- The Washington Times - Saturday, January 20, 2007

Sen. Hillary Rodham Clinton, whose support for existing troop levels in Iraq runs counter to a growing push by Democrats for early withdrawal, risks being outmaneuvered by her two chief rivals for the 2008 presidential nomination, party strategists say.

The New York Democrat, who voted to authorize the war, has turned more critical of the operation, opposing President Bush’s plan to send in 21,500 more troops and embracing legislation to cap total U.S. forces in Iraq at current levels.

But her opposition to a withdrawal deadline — a move sought by the anti-war wing of her party — has led to increased political pressure from her strongest opponents, former Sen. John Edwards of North Carolina and Sen. Barack Obama of Illinois, both of whom have called the war a mistake.

“I’m not sure I would want to be in her position as it relates to the views the American people have taken on the war,” said Rob Tully, former Iowa Democratic Party state chairman. “If her position on the war is in direct conflict [with] what the American people are thinking, people are going to judge her on it.”

Asked if her candidacy could be hurt if her two chief rivals make her modified support for the war the overriding issue in the nominating contest, he replied, “I don’t think there is any doubt about that.”

As the latest sign of Mrs. Clinton’s potential vulnerability on the war, Mr. Edwards last week implicitly criticized her search for fresh options in the war during a fact-finding visit last weekend to Iraq and Afghanistan.

“I don’t know exactly what we will be voting [on in the Senate], but the reason I’m here is to make an assessment and try to figure out what is the responsible position to take,” Mrs. Clinton said.

In a sharp rebuke, Mr. Edwards said, “If you are in Congress, and you know this war is going in the wrong direction, it is no longer enough to study your options.” He called for an immediate pullback of troops from Iraq.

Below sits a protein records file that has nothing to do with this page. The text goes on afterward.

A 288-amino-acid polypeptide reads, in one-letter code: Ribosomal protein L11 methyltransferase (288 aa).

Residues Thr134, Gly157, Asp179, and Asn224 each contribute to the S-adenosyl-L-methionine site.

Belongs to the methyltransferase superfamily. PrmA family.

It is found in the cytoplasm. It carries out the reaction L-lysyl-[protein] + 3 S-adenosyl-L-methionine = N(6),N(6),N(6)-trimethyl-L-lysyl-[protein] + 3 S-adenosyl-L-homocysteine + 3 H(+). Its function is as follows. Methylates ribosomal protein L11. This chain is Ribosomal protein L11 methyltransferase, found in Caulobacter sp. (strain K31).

Mr. Edwards did not mention Mrs. Clinton by name, but her adviser, Howard Wolfson, called the criticism “unfortunate.”

Two days later, Mr. Obama took the first step toward his candidacy in an Internet video announcement that reiterated his anti-war position. He said that “we’re still mired in a tragic and costly war that should have never been waged.”

Supporters of Mr. Obama said he has told them he would make the war a pivotal issue in his campaign if he decides, as expected, to declare his candidacy next month.

Democrats such as Mr. Tully have said that, by ratcheting up the war issue, both Mr. Edwards and Mr. Obama are taking a page out of former Vermont Gov. Howard Dean’s campaign playbook in 2003. In that campaign, Mr. Dean’s opposition to the war made him the front-runner for the presidential nomination, only to have his candidacy collapse in the Iowa caucuses after a series of gaffes and campaign blunders.

“Dean almost won the nomination when the war was more popular,” Democratic campaign strategist David Sirota said. “Now, when it is more unpopular than ever, it will mean even bigger benefits” for the top-tier candidates running against it.

“Anti-war feeling was especially intense in Iowa and New Hampshire back then, but it is going to be even more intense now, with the escalation of the war,” Mr. Sirota said.

Democratic activists in those two early nominating states said opposition to the war is the biggest issue within their party’s base.

“Getting caught between Barack and Edwards, that’s not a very comfortable position to be in,” Mr. Tully said. “[Mrs. Clinton’s] position on Iraq is going to make things difficult for her.”

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